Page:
Time passed, and time did patch up my resentments. I made the promise last week to see him by this week. There was just one problem: I’m not very good of a conversationalist with the elderly in my family; our perceptions of the world are on totally different pages. Worse. Try different books. And of different languages. And to stare Death right in the eye with nothing to say from my end is unimaginable. So there, yesterday, I stared at the tiramisu I just freshly chilled and decided to bring it to Grandpa. “Sorry, Candidate A. Another believer would’ve been nice for my achievement. But this will save my conversation dry spell. I’ll have a story to tell.”

I went. I found him lying in bed with no strength to be able to sit himself up. Cancer has spread to his spine. He put a strong smile and repeatedly told me that he is well, and that he’s 80% healed. He doesn’t know it’s cancer eating his life. Nor does Grandma. Their children kept the knowledge away from them. Decided it is best for he would have lost his life spirit a long time ago.

I told him the great story behind my tiramisu; that unlike other cakes, he can eat this one like a meal. For breakfast, lunch, or dinner because it’s made up of just good stuff. Not even refined sugars.

Grandpa and Grandma were both impressed and wore the biggest smiles I haven’t seen in months.

Raw Tiramisu: Coconut / Cashews / Dates in disguise.

This is your most highly-prized recipe you’ve been saving for your book. Do you know what you’re doing?

Not sure myself. But, 1) Book is a long way, 2) People have been bugging me about it, 3) This might infuse a little faith to raw in people. Like a bait. Or teaser. And 4) I guess it’s open source age.

Lets hope so.


Nothing beats the hedonic experience of cream fats and refined sugars in non-raw desserts. Although I’d be eating towards ecstasy with regular desserts, I’d also find myself struggling in finding the control switch to stop. The experience usually ends with regret and self-blame for weakness. For some reason I can’t quite explain, raw fats and sugars differ in giving their sense of satiation or fullness. And still so delicious.

TIP: If you cannot source certain raw ingredients such as honey and cacao, don’t let that hold you back. Use regular honey and roasted cacao powder.

Cashew Milk
1 cup cashews, soaked 1-2 hours
3 cups water
2 tablespoons raw honey
1 teaspoon vanilla extract
pinch sea salt

Blend all ingredients in a blender on high until you reach smooth milky mixture.

Use the remaining of this milk as your raw milk substitute. Drink on its own, use with cereals, or blend into fruit shakes.

Coffee Cake Layer
1/2 cup dates (preferably Medjool dates), soaked in 1/2 cup water until soft.
1 cup cashews, soaked 1-2 hours
3 tablespoon rum
2 1/2 tablespoons virgin coconut oil
1 tablespoon raw cacao powder
1/2 tablespoon raw honey
1 1/2 teaspoons coffee extract
1 teaspoon vanilla extract
pinch sea salt

In a food processor, mix all ingredients until well incorporated and smooth.

Cream Layer
1 cup cashew milk
1/2 young coconut meat
1 tablespoon virgin coconut oil
1 teaspoon soy lecithin, optional
1 teaspoon raw honey
1/2 teaspoon vanilla extract
pinch sea salt
Tip: You may substitute coffee extract with one serving of espresso or 1 tablespoon of coffee liquor. If sweet coffee liquor is used, omit raw honey.

Blend all ingredients in a blender on high until smooth.

*Soy Lecithin is a substance that acts as an emulsifying agent.  It prevents fat and water components from separating. Not a must, however. You can omit.


1/2 tablespoon raw cacao powder

In a small casserole dish or pie pan, form a coffee cake layer (about 1cm in thickness) into  bottom of pan; then pour a layer of cream (about 0.5cm in thickness) over coffee cake and  chill in freezer until firm.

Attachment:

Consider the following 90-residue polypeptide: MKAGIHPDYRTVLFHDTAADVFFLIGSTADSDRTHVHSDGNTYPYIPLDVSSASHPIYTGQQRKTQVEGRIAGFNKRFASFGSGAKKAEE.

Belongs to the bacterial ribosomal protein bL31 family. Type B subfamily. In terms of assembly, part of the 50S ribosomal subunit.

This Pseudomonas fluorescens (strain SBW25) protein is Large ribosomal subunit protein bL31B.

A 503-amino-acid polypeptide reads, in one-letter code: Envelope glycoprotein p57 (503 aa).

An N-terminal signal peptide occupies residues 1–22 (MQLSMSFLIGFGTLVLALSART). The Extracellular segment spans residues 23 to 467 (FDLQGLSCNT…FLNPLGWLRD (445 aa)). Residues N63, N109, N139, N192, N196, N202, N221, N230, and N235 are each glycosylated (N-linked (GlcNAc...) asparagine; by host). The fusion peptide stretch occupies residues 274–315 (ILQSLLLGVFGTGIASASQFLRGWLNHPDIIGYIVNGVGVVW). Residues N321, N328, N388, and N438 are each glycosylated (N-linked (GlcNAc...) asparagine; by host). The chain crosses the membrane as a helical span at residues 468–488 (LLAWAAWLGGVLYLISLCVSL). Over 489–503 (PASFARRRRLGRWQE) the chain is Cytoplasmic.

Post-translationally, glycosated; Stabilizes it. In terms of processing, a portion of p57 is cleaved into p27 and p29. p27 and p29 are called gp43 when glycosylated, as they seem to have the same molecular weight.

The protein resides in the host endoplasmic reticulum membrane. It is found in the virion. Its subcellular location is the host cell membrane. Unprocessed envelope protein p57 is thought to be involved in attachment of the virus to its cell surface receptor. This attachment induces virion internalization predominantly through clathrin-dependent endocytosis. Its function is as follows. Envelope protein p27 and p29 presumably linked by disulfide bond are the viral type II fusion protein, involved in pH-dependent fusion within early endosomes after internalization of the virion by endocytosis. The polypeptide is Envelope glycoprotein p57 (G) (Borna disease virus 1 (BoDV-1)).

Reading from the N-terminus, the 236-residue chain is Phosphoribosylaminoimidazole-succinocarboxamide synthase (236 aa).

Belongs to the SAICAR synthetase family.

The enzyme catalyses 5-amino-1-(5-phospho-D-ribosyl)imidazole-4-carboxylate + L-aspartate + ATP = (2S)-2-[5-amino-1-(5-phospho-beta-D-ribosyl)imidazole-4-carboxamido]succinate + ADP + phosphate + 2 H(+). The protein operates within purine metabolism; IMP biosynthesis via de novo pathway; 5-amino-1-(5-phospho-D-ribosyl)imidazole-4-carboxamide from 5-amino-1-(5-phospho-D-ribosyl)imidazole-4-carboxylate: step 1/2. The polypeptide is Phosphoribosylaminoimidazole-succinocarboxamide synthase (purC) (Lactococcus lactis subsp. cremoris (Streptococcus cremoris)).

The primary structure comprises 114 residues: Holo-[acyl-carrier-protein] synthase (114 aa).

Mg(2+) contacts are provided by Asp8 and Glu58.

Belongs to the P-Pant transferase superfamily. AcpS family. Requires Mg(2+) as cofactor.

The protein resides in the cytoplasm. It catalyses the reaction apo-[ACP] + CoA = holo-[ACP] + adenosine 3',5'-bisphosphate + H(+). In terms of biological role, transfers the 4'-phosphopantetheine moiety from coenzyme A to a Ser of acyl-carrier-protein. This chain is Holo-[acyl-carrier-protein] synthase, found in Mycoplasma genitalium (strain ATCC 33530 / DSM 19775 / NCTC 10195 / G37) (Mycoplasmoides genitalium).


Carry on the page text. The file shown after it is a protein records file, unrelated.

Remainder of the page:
Repeat layering and refrigerate until firm.
Through a sieve, sift through raw cacao powder to dust over top layer of cream. Refrigerate until serving.

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Language. Iceberg Heads & Chinese Restaurants.

we speak different.

What triggers this? A rejection
Ooh, snap! What did you do? I was thinking of a series of things that lead to this idea I see can be so big someone could pull off. Too excited, too quick I dropped it on his plate. Didn’t mean for the sauce to splatter all over him.
You never had to learn this before? I have. But I just realized this isn’t standard Hindi I knew, this is Sanskrit. More complex, more protected. You try to speak it without learning its tradition, you get punished.
Sounds like you found an iceberg. Your ship got rocked! Yes.
Whose iceberg did you crack last? My own.

New iceberg. Uh huh.

I like that. Yea, me too.

I know you do. Shut up.


“What is design?” We would get asked on the first day of product design class. The conclusion is always this: that design is all around us. In things we read, information, in things we touch, objects, and in things we need to appreciate through non-tangible senses such as music, art, and food. Even as humans. We design ourselves. We make the choices we make, making choices is design. We choose the clothes we wear, we choose our friends, we choose the place we live in, every choice we make, is a process of design. We design ourselves as well as our own surroundings. That said, humans are individual pieces of design work. But Design is a designer’s word. Not a people’s word. I had to rephrase. Design is a language. If Design is a language, then every single human being has its own personal language.


Some languages are easier to learn than others. Spanish is relatively easy in comparison to Chinese. You can even tell from their restaurant environments. Try going into a Chinese restaurant. Unless drunk, and visited past 3am, you will notice at how unwillingly inconvenienced (generally speaking) its staffs are. You get seated quick, demanded to order pretty quick, eat even quicker, so they can kick you out for the next waiting customer (if busy. usually when cheap, it’s busy). But, you do want to eat there. So you have to harden up and live with it. You try to protest, you will start an argument, you still insist, you will get kicked out. Getting blacklisted is possible.

Then, when you give the restaurant more frequent visits and get familiarised with the staff (not pushing), only then cold greetings can turn into small smiles, then into small chats, then you start to know their spouses and childrens’ names by heart, the next thing you know? The Chinese are not as nasty as you thought they’d be, and he is serving you beer, right now, inside a teapot, past the legal serving hour. I mean.. You’d still be able to bribe any Chinese into breaking the law as long as you have extra cash. But here, he’s giving you that beer for free, past the legal serving hour. Because he likes you.

Not any more different than people.

*I am Chinese. I reserve all rights to talk about my own people in any way I want.